|Founded||July 26, 1991|
Andrew G. Vajna
|Headquarters||Universal City, California (2007–2012)|
Santa Monica, California (2012–present)
|Owner||Lions Gate Entertainment|
|Parent||Lionsgate Films (2012–present)|
|Subsidiaries||International Distribution Company, LLC|
(joint venture with Pedro Rodriguez)
Summit Entertainment is an American film production and distribution company. It is a label of Lionsgate Films, owned by Lionsgate Entertainment and is headquartered in Santa Monica, California.
Summit Entertainment was founded in 1991 by film producers Bernd Eichinger, Arnon Milchan, and Andrew G. Vajna (Carolco Pictures and Cinergi) to handle film sales in foreign countries. Summit later expanded and was launched in 1993 by Patrick Wachsberger, Bob Hayward and David Garrett under the name Summit Entertainment LP as a distribution and sales organization. By 1995 they were producing and co-financing films, and by 1997 they started fully financing films. Among the company's early successes was American Pie, which Summit distributed outside of English-speaking territories. In 2001, it hired producer Erik Feig to evolve the company into a mini-studio, maintaining creative oversight financing and producing its own slate of mainstream wide release films.
In 2006, it became an independent film production company, with the addition of Rob Friedman, a former executive at Paramount Pictures. The new company added major development, production, acquisitions, marketing and distribution branches with a financing deal led by Merrill Lynch and other investors giving it access to over $1 billion in financing.
Summit Entertainment's films are also distributed theatrically and on home video in Spain, the Netherlands and in Canada by Entertainment One, and until 2012, it received a home video distribution deal with Universal Studios Home Entertainment for titles in the United States for home media distribution. In 2007, Summit Entertainment launched its own home video division that was headed by Bobby Gerber, former employee of Warner Home Video, with Universal distributing for physical distribution of discs and Summit retained control of sales, marking and replication for their home video product.
After a string of flops including P2, Never Back Down and Sex Drive, Summit found success in November 2008 with the release of Twilight, a teen romance about vampires based on the best-selling book of the same name by Stephenie Meyer that made $408,773,703 worldwide. In the spring of 2009, Summit released Knowing, the company's second movie to open #1 at the box office and made $182,492,056 worldwide.
In November 2009, Summit released the sequel to Twilight titled The Twilight Saga: New Moon, also based on the popular novel by Stephenie Meyer, breaking box office records for first weekend grosses at the time, taking in $142,839,137 in the first three days (which is No. 13[when?] on the all-time opening grosses list). In June 2010 Summit released the third film of the Twilight series, The Twilight Saga: Eclipse. It broke a midnight screening record of over $30 million and set a one-day Wednesday record of $68.5 million but failed to surpass the one-day tally of $72 million set by New Moon. It became the first movie in the series to cross the $300 million mark domestically.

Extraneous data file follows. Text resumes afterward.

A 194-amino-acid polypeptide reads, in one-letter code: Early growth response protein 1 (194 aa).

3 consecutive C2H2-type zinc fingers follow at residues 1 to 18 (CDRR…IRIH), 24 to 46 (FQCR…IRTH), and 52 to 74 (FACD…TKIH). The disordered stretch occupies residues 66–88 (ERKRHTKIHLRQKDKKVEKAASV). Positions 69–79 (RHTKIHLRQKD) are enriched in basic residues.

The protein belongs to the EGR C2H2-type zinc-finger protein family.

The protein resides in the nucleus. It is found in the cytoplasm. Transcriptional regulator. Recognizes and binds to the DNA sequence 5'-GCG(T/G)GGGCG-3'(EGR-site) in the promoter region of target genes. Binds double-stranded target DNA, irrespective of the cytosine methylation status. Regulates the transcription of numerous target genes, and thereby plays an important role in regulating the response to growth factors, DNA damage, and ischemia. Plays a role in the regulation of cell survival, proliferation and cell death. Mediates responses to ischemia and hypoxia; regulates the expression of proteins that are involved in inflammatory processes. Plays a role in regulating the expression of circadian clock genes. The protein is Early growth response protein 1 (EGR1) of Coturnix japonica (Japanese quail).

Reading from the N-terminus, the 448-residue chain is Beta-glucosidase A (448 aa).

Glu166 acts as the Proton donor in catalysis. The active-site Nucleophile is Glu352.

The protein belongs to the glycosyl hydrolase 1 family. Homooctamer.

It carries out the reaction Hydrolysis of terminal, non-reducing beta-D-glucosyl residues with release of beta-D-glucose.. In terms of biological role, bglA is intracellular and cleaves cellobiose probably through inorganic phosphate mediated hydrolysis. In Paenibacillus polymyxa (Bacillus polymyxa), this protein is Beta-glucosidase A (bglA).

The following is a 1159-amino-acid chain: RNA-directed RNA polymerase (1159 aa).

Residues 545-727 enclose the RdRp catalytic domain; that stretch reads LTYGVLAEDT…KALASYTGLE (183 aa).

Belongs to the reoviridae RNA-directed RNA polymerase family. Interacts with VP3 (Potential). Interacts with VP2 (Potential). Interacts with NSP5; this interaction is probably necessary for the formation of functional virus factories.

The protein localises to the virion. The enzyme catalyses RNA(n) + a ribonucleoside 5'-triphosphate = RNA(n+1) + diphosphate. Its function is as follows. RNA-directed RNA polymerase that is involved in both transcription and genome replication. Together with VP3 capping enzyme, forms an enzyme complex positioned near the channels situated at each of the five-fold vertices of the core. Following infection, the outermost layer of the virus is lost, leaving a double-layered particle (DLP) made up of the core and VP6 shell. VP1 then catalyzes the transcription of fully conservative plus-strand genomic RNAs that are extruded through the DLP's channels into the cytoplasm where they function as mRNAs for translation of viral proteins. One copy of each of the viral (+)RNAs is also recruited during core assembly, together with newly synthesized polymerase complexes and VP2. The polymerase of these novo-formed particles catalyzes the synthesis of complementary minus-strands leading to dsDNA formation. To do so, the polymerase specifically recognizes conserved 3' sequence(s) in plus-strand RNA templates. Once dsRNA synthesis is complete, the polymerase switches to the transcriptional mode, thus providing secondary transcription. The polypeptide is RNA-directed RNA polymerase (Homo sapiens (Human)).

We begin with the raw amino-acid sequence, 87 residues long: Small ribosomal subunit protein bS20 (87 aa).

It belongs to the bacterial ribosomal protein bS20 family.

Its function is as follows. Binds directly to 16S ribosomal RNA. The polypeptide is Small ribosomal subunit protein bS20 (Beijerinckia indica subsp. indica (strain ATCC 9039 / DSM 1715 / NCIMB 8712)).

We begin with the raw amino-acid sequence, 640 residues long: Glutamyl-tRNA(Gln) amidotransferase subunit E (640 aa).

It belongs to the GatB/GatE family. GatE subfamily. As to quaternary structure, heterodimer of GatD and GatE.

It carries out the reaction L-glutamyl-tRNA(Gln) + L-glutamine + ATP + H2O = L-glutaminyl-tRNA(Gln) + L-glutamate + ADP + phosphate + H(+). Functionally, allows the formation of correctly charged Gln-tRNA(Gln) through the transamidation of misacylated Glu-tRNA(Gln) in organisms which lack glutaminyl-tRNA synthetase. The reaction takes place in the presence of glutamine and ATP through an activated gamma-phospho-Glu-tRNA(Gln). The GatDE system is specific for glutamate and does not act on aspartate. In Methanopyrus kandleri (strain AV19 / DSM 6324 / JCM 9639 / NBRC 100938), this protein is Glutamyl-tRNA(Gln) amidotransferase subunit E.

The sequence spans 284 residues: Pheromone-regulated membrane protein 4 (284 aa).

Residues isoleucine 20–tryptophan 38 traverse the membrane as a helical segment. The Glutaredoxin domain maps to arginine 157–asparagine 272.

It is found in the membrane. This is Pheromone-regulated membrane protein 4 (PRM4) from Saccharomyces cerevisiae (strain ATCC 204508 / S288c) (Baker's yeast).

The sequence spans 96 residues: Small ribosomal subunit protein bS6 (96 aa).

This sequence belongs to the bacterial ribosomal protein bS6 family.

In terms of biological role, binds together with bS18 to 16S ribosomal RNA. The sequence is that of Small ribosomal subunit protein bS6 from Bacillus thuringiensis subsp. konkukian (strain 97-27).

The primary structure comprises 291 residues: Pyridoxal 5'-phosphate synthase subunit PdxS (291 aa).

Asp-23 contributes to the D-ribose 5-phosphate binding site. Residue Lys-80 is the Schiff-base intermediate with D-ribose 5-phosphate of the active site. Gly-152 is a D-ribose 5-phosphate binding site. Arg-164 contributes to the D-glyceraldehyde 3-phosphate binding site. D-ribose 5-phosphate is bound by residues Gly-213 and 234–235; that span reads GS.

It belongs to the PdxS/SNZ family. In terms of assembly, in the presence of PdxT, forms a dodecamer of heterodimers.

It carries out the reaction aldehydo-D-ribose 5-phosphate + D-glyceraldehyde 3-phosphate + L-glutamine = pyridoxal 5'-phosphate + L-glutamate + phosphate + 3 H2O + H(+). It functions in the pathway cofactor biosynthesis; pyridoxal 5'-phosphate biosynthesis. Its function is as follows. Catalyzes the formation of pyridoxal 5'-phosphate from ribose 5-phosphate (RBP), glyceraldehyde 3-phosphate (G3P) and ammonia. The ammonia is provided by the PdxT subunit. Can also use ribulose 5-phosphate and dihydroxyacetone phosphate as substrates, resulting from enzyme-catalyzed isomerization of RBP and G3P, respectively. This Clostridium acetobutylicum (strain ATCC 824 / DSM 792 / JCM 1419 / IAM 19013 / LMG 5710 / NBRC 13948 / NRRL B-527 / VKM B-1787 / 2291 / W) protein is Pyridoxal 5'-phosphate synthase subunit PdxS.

In 2008, Summit Entertainment ranked in eighth place among the studios, with a gross of $226.5 million, almost entirely because of the release of Twilight. In 2009, Summit ranked 7th among studios with a gross of $482.5 million.
In 2009, Summit Entertainment inked a deal with Participant Media to finance their own motion pictures. On January 19, 2010, Summit Entertainment almost entered the TV business, with a partnership agreement with international distributor Entertainment One to do a television series based on Summit's motion picture Push, but it was never materialized, with no network interest.
Other Summit Entertainment releases include: Ender's Game (released November 1, 2013 in the United States; an adaptation of Orson Scott Card's 1985 novel); Next Day Air ($10,027,047 US box office); The Hurt Locker ($16,400,000 US box office; it garnered Summit its first Best Picture Oscar); the animated Astro Boy; teen horror film Sorority Row ($11,965,282 US box office); the low-budget Push ($31,811,527 US box office); Bandslam ($5,210,988 US box office); Letters to Juliet ($53,032,453 US box office); and, the sleeper hit, RED ($87,940,198 US box office; nominated for a 2010 Golden Globe in the Best Motion Picture – Comedy or Musical category).
In September 2008, merger talks between Summit Entertainment and Lionsgate were the subject of media speculation, but no deal was finalized at that time. On February 1, 2009, it was announced that Lionsgate would acquire Summit Entertainment, along with its library of six films and rights to the Twilight franchise, but two days later, these merger negotiations broke down due to concerns over changing content. On January 13, 2012, Lionsgate acquired Summit Entertainment for $412.5 million. Peak Group Holdings was the biggest investor in Summit, with about a 48% stake. The Peak Group includes investments by Emilio Diez Barroso's Nala Films and entities that are close to the Omar Amanat family trust. Lionsgate continues to operate Summit Entertainment as a label.
International Distribution Company, LLC (IDC) handles the distribution of Summit and Lionsgate films in Latin America, originally established as a joint venture between Summit and Pedro Rodriguez. IDC handled Summit films since 2005, and began distributing Lionsgate films in the region after Lionsgate's acquisition of Summit in 2012.
IDC itself does not distribute films directly to the market; rather, it resell films to local film distributors in individual countries in Latin America, including Paris Filmes in Brazil, Cine Colombia in Colombia and Videocine in Mexico.